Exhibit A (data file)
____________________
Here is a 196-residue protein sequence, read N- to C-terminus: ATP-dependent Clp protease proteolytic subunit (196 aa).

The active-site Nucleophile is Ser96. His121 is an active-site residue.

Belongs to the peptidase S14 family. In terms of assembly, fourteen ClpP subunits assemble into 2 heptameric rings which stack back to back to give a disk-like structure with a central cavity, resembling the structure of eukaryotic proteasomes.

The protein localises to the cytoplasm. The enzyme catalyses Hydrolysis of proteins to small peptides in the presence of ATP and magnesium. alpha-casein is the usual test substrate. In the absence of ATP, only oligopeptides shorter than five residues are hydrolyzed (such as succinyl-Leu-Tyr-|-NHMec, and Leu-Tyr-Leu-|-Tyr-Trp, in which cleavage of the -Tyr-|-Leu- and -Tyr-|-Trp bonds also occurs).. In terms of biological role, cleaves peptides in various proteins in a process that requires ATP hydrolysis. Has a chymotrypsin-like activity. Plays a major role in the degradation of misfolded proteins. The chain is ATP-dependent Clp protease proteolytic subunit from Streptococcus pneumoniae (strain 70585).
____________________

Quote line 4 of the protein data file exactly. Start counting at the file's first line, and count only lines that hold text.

The protein localises to the cytoplasm. The enzyme catalyses Hydrolysis of proteins to small peptides in the presence of ATP and magnesium. alpha-casein is the usual test substrate. In the absence of ATP, only oligopeptides shorter than five residues are hydrolyzed (such as succinyl-Leu-Tyr-|-NHMec, and Leu-Tyr-Leu-|-Tyr-Trp, in which cleavage of the -Tyr-|-Leu- and -Tyr-|-Trp bonds also occurs).. In terms of biological role, cleaves peptides in various proteins in a process that requires ATP hydrolysis. Has a chymotrypsin-like activity. Plays a major role in the degradation of misfolded proteins. The chain is ATP-dependent Clp protease proteolytic subunit from Streptococcus pneumoniae (strain 70585).